When rendering using ray tracing, light rays are cast from the eye view into an environment represented by a bounding volume hierarchy (BVH). A BVH is a spatial data structure representation of the objects in the scene. A BVH is typically constructed in such a way to speed look up of ray to object intersection in logarithmic time complexity. As a ray traverses the scene and collides with objects represented by the BVH, the material component for that object is picked up at the ray-object intersection. Using either conventional ray tracing or a refined method such as stochastic ray tracing, each ray can then either be absorbed into the environment, reflected or possibly refracted from the object. The reflection model used could be a bidirectional reflectance distribution function (BRDF) or possibly some other reflectance model.

Some rays can bounce once (in the case it got absorbed). Others rays can bounce multiple time in a recursive manner, with each bounce accumulating (and blending) more color information associated with the ray. At the end of this process, each ray will now contain the color information of the objects it interacted with. This information can be sent to a processor to be used to render the final image. Rays that completely missed any object can be discarded. Because light rays (at least in computer graphics) do not interfere with one another, the ray tracing process is highly parallelizable.

In an embodiment, CPU 4310 may construct a BVH for a frame. This BVH may be transferred to modules 4320, 4330, 4340, 4350, 4360, and/or 4370. The BVH may be transferred to one or more of modules 4320, 4330, 4340, 4350, 4360, and/or 4370 using a broadcast write. In an embodiment, modules 4320, 4330, 4340, 4350, 4360, and 4370 can all have identical copies of the BVH model. CPU 4310 can then allocate (cast) the tracing of rays among modules 4320, 4330, 4340, 4350, 4360, and/or 4370. Each of modules 4320, 4330, 4340, 4350, 4360, and/or 4370 can process the rays allocated to that module 4320, 4330, 4340, 4350, 4360, and/or 4370, respectively. Because the processing of each ray is independent of the other rays, there is no need to pass information between modules 4320, 4330, 4340, 4350, 4360, and 4370. After each of modules 4320, 4330, 4340, 4350, 4360, and 4370 has finished processing its allocation of rays, the results may be sent to CPU 4310. In an embodiment, in order to reduce communication between CPU 4310 and modules 4320, 4330, 4340, 4350, 4360, and 4370, each module 4320, 4330, 4340, 4350, 4360, and 4370 may cast its own rays.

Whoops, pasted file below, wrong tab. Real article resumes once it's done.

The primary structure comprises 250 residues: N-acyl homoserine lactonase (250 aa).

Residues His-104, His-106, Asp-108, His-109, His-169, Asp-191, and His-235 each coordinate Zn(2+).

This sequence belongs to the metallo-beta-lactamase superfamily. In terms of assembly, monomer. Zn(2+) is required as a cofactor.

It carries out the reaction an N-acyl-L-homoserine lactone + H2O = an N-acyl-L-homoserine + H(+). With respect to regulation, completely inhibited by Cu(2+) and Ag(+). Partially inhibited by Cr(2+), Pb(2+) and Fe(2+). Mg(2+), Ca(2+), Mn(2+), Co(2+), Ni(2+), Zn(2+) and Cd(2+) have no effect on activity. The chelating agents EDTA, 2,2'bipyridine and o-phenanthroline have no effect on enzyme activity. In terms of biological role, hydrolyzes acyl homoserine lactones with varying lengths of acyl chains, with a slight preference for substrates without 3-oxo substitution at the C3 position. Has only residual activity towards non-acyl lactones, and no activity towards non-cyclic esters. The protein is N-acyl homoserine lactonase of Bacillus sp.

For a subsequent frame, if only the perspective of the eye view has changed (i.e., the viewpoint is moving through a static scene), the BVH on each of modules 4320, 4330, 4340, 4350, 4360, and 4370 will not need to be updated. Instead, a new set of rays can be casted for the new viewpoint location. If an object has changed shape for the subsequent frame, then a new BVH can be constructed (e.g., by CPU 4310) and sent to modules 4320, 4330, 4340, 4350, 4360, and 4370.